Successful Capacity Strengthening: Three Case Studies by the Capacity Resource Unit (CRU)

In this video, members of the Capacity Research Unit, Liverpool School of Tropical Medicine, talk about improving the effectiveness of capacity strengthening programmes and present three case studies of such programmes. Speakers include: Imelda Bates (Head of Capacity Research Unit, Liverpool School of Tropical Medicine), Stefanie Gregorius, (Research Assistant, Capacity Research Unit, Liverpool School of Tropical Medicine), and Laura Dean, (Research Assistant, Capacity Research Unit, Liverpool School of Tropical Medicine).

Professor Bates argues that capacity strengthening does not get the attention it needs. While the World Bank (2012) has identified capacity strengthening as the “missing link” in development because countries need home-grown scientists and strong institutions to build capacity to solve their own problems, generally the research on effective capacity building is scarce. The CRU aims to fill this gap and are now at the leading edge of innovative research and practice in planning, implementing and tracking capacity strengthening programmes in Low and Middle Income Countries (LMICs).

Funders include:
World Health Organization
Malaria Capacity Development Consortium
Seventh Framework Programme
The Royal Society

Professor Bates provides a set of examples of what the CRU can do to support DFID’s capacity strengthening initiatives as follows:
1) Up to date knowledge of the capacity strengthening evidence; a resource for practical help, tools and methods, including new ‘benchmarks’, for doing rigorous capacity strengthening needs assessments
2) Support to implementers to help them plan and monitor capacity strengthening activities at individual, institutional and national/international level
3) Input to DFID’s Calls and Guidance Notes for capacity strengthening applications
4) Advice to DFID’s reviewers about how to assess capacity strengthening applications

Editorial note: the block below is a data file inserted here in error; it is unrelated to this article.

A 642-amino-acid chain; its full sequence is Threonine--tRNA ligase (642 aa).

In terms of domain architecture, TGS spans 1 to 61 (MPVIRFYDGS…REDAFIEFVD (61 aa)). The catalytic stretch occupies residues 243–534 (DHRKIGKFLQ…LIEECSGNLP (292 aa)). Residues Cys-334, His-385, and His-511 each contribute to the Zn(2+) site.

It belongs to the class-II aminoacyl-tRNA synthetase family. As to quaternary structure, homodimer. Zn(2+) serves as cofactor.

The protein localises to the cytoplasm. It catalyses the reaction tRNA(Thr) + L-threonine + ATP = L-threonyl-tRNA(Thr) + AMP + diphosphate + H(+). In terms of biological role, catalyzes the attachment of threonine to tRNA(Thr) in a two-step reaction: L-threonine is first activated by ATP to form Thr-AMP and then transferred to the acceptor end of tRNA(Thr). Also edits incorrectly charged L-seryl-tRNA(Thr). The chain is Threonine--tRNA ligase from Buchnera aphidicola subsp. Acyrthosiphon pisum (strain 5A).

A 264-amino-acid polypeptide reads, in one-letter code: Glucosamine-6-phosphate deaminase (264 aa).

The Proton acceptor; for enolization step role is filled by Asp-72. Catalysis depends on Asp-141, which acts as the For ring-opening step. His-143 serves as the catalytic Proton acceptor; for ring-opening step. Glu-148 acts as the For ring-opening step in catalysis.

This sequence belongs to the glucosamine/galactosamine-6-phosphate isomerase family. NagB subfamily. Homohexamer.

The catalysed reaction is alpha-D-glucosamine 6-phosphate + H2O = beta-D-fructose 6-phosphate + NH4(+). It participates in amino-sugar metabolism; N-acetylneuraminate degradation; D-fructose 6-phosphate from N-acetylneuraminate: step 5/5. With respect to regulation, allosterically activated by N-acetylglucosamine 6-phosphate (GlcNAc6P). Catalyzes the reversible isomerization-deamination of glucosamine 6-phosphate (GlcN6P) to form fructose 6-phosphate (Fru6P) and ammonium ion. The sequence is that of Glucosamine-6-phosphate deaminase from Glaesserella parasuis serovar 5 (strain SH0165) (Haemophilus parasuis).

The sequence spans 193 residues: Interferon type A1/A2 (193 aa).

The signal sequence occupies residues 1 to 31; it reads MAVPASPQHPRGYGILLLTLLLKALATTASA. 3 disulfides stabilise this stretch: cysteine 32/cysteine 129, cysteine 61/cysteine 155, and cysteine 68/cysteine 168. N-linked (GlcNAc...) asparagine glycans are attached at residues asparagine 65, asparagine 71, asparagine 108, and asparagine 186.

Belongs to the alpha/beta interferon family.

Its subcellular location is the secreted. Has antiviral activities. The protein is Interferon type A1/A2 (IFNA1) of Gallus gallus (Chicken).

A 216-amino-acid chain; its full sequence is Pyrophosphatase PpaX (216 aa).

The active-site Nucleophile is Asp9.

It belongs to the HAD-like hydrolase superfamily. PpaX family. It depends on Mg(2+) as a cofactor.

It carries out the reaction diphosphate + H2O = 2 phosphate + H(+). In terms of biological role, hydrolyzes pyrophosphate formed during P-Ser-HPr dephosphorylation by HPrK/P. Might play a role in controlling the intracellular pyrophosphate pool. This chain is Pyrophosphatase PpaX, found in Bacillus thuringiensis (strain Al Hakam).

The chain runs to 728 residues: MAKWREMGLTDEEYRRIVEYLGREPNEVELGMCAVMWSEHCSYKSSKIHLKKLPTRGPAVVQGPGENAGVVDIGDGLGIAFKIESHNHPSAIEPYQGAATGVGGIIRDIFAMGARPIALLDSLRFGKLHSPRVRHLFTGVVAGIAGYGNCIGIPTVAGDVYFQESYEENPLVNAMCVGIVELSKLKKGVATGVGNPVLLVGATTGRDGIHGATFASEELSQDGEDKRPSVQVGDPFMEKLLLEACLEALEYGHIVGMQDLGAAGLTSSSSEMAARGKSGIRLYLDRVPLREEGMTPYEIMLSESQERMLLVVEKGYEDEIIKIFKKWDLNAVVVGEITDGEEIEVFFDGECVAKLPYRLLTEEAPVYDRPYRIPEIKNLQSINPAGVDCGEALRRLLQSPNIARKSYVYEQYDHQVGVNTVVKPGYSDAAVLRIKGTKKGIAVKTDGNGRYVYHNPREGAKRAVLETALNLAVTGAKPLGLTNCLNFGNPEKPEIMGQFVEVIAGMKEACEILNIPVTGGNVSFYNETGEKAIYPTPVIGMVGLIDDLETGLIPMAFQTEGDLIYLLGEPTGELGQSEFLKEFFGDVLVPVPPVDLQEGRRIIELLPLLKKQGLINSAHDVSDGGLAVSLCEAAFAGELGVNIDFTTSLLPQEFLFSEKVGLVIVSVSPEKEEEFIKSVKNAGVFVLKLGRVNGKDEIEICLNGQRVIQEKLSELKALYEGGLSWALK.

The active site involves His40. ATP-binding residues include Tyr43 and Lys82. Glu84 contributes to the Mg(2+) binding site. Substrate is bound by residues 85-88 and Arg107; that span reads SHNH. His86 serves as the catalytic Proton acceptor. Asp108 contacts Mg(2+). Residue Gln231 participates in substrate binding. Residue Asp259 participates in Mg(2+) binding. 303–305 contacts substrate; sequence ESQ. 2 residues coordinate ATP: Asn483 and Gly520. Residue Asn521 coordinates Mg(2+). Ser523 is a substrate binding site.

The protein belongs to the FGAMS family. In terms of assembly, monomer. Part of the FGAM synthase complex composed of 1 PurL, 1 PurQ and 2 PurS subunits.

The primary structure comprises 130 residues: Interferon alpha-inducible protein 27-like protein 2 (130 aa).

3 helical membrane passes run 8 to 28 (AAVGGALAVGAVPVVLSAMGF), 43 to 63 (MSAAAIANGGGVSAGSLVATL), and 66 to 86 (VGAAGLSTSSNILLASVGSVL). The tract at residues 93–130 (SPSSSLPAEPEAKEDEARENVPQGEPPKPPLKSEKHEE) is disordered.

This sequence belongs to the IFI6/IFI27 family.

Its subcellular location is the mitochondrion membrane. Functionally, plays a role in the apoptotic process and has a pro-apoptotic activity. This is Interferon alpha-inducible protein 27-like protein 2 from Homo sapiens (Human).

5) Broker between funders and implementers to develop useful, non-onerous indicators to track capacity strengthening activities and avoid pitfalls and tensions

She goes on to describe the 5-step process the CRU has developed based on published evidence with the aim to achieve autonomous, self-sustaining, problem-solving institutions and systems:
– Define the goal of the capacity strengthening and the pathway for change
– Use evidence to define the optimal capacity needed to achieve the goal
– Determine existing capacity; identify gaps compared to optimal capacity
– Devise and implement an action plan with indicators at the individual level, the institutional level, the national level, and the international level to fill the gaps
– Revisit the plan and indicators regularly

Dr Gregorius and Ms Dean present the following three recent interventions/case studies conducted by the CRU, and demonstrate how this 5-step process applies in each case:
– Strengthening laboratory capacity for Neglected Tropical Diseases (2012-16) NTD
Strengthening African Universities’ Research Infrastructures and Doctoral Training Capacity (2008-15) MCDC
Royal Society-DFID Research Capacity Strengthening Initiative: UK-Africa consortia (2012-18) The Royal Society

For an introduction to the CRU’s work, click here to watch the HEART Talk on Introducing the Capacity Research Unit (CRU): Strengthening Health Research Capacity around the World.

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